The doctors had to put a number of stitches on his mother’s head and after a week, she was discharged and came home to convalesce. His father went into a state of deep depression on having seen his wife bleeding and injured and blamed himself for not having stayed for lunch, as his son had requested him to. Perhaps if he had, this accident might never have happened.

On April 2, 1993, not even a month after his 73rd birthday, his father died of a heart attack. Did his father remember the astrological prediction, he wondered. And if he did, why did he insist on leaving instead of staying in the house? Could it be that, like him, he did not believe in astrology? Was he testing fate?

He read the prediction again. There were some more mathematical calculations and drawings and then, he clearly read his own name and other details related to his date, time and place of birth that had been written by his father. As he held the piece of paper, he found that his hands were trembling. The ink was not clear in places and much of the writing had faded. He adjusted his spectacles. With a struggle and with the help of a magnifying glass, he finally made out the words: “Your son will die at the age of 73 and within two weeks of his date of birth; death will be peaceful but he will be alone at the time of death, just as it would be in the case of his wife.”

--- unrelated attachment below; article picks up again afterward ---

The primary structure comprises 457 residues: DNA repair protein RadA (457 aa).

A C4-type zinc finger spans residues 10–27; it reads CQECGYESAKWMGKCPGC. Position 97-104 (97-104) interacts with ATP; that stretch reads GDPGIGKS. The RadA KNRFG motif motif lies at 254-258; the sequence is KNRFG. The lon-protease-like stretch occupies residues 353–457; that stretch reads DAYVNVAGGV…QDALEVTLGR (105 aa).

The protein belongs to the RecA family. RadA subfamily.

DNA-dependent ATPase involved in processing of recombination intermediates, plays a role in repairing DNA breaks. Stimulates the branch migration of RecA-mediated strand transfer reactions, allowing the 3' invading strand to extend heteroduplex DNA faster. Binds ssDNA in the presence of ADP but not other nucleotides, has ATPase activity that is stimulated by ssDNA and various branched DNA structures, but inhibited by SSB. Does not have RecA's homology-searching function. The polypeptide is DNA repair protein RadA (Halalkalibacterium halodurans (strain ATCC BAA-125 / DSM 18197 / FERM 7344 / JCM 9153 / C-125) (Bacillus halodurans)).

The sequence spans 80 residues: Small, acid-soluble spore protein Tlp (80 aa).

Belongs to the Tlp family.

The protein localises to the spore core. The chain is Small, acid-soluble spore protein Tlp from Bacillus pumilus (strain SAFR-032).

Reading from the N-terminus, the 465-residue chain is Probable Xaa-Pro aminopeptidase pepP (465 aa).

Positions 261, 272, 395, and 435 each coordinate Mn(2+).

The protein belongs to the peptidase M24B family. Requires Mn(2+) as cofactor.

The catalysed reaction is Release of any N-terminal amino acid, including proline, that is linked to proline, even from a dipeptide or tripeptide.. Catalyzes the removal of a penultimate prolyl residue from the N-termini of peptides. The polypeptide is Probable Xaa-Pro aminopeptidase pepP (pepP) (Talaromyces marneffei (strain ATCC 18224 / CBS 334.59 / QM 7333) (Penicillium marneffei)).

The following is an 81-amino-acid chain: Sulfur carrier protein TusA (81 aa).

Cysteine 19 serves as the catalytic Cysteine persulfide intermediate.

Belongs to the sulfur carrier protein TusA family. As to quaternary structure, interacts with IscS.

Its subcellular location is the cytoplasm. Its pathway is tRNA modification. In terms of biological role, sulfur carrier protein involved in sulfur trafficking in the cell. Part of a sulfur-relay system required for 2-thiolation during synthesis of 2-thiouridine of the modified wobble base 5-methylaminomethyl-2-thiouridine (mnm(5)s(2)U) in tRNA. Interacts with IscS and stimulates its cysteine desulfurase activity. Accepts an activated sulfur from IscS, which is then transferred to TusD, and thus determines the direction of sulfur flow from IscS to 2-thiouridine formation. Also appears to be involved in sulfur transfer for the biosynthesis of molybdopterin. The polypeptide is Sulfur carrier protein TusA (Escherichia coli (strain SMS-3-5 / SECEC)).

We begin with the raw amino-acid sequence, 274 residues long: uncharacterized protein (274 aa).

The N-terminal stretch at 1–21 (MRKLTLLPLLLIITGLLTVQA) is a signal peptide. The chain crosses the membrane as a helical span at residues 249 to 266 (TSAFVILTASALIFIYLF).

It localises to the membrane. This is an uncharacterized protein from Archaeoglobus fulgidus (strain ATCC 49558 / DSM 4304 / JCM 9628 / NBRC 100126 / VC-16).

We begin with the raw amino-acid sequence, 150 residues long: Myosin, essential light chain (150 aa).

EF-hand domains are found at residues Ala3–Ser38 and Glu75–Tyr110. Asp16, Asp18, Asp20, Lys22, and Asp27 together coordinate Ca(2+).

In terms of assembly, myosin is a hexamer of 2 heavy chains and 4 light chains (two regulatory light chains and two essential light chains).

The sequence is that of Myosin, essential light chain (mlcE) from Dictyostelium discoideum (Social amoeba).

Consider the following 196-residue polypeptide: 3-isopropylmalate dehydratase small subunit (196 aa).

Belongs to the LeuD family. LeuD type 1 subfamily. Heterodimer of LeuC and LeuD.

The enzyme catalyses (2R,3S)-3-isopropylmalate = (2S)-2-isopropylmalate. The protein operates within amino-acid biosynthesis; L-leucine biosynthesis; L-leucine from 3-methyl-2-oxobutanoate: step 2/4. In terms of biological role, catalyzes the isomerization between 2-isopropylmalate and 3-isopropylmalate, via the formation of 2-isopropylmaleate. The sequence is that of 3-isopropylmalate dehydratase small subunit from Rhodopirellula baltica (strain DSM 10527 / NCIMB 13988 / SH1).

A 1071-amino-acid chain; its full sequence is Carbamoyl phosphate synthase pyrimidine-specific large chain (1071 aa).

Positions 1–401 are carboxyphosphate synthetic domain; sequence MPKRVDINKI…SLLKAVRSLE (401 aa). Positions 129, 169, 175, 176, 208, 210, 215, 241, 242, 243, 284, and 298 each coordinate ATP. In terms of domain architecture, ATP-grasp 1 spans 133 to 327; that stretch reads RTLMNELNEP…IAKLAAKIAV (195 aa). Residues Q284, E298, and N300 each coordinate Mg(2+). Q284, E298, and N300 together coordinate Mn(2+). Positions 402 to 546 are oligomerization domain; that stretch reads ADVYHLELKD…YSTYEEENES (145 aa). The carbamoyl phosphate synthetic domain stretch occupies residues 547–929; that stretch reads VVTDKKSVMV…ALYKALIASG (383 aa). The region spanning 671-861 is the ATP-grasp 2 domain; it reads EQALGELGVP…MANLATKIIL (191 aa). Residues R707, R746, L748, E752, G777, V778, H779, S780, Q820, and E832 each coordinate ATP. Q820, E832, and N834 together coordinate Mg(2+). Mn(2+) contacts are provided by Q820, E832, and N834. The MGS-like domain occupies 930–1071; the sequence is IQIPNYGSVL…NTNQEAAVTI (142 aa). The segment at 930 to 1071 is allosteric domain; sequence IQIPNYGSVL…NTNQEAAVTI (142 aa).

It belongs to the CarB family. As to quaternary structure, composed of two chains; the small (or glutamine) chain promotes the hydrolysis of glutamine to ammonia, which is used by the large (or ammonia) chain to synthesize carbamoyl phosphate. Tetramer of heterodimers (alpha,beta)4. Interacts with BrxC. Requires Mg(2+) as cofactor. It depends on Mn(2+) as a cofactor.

He was shocked. The year in which it was written was 1941, several years before he was even born! He sat back and sipped his coffee slowly. Today, he was 72 years old. If the prediction was right – it just had to be, since it was so accurate with regard to his father and more unusually, as he had just read, also with regard to Kamala. He reached out for the Bangla-English dictionary and went through the prediction again, just so that he could be sure that he had translated every word correctly.

He closed his eyes and thought about it: Death within a fortnight of his 73rd birthday, peaceful, alone. It would be the atonement for his not having woken up on the night that Kamala died. He would die next year!

The thought of death did not unduly worry him. There was nothing that made him want to remain alive. He had lived a full life and death was an inevitable ending. With Kamala’s death, a big part of him had also died. Karuna was well settled. Bernd loved her and Kaushik, and they were financially comfortable. Who the heir would be was not going to be an issue with regard to the flat and whatever other savings he had would be put into a fixed deposit for Kaushik’s education.

But what he particularly liked was having a clear knowledge, well in advance, as to precisely when he would die: 365 plus a few days here and there. It allowed him to plan for his dying.

He was excited and happy. Clearing his table of all other papers, he took out a scribbling pad and decided to list out all the various things he needed to get done, so that there were no regrets and no loose ends 365 days later.